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O’Dowd Faculty and Staff Participate in People of Color Conference

Faculty and staff attending the People of Color Conference (PoCC) are already putting practices into place that bring equity, inclusion and genuine support to O’Dowd students.

“We offered students the opportunity to connect with Academic Support around organization for the new semester, providing snacks and school supplies to organize student backpacks and schoolwork,” Harris said. “Our goal was to reach a wider group of students, meet new faces, and help students in a way that might not be the traditional view of ‘Academic Support.’ It was a success and hopefully the new connections we have made will remind students of the various ways we can assist them and open the doors for continued relationships throughout their time at O’Dowd.”

Held in Nashville, Tennessee, November 28-December 1, the PoCC conference, titled “Equitable Schools and Inclusive Communities: Harmony, Discord and the Notes in Between,” was sponsored by the National Association of Independent Schools (NAIS). O’Dowd is a member school of this non-profit association that provides services to more than 1,500 independent private K-12 schools in the United States.

This was Harris’ second year attending and she found the experience energizing and emotional. “My favorite part has been connecting with others in the affinity groups. I attend the mixed race affinity group (her mother is from the Dominican Republic and her father is white American) and really enjoy the conversations with others about being ‘half and half’ and themes surrounding personal identity. It’s amazing to me how many similarities we have, even though we may look completely different and come from different cultures. Discussions like these help foster connections with people I may not have known I was similar to, and that is something I can bring back to the O’Dowd community,” she said.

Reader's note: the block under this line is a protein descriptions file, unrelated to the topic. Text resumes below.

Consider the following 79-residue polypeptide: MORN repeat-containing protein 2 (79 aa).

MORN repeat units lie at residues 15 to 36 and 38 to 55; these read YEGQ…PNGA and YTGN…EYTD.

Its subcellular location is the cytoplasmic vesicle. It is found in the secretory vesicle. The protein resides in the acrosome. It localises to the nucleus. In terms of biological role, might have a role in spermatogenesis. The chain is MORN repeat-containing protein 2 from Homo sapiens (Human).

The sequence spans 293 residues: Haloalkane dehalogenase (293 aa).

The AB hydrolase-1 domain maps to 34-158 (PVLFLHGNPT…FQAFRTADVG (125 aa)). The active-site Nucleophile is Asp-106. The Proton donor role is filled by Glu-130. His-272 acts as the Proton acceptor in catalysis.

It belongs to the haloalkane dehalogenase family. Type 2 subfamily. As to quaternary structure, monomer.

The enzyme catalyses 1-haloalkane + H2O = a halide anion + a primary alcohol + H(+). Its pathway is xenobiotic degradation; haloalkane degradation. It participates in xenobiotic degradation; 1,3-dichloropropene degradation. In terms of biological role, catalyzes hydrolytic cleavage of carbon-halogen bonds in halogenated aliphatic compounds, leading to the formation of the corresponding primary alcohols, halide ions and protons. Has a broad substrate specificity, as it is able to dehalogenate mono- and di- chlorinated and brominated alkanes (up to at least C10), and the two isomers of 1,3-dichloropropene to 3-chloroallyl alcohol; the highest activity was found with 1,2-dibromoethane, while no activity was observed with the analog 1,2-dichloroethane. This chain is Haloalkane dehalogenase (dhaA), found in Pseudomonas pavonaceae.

Turner firmly believes that professional development opportunities are essential for adult learning and growth. “Taking time away from our day-to-day agenda to focus on ways in which we as adult educators can stimulate change, as well as connect with other educators to discuss best practices, is a critical step in our ability to progress. O’Dowd’s emphasis on a culture of care connects directly with our intention of creating spaces and curriculum where students feel connected, valued and challenged. PoCC is a great place for that type of adult learning, collaboration and inspiration to happen,” he said.

“One of the best takeaways from the conference for me was that although we are doing some good work here, there is still a lot of work to be done at O’Dowd around equity and inclusion. The more we have these conversations as a community and talk about ways we can better serve and represent our diverse student body in all areas from the classroom to counseling, academic support and beyond is imperative,” Wakeley added.

Others attending the conference included English teacher and Academic Support Department Liaison Damian Barnes  and Counselor Juliet Arechiga ’93.

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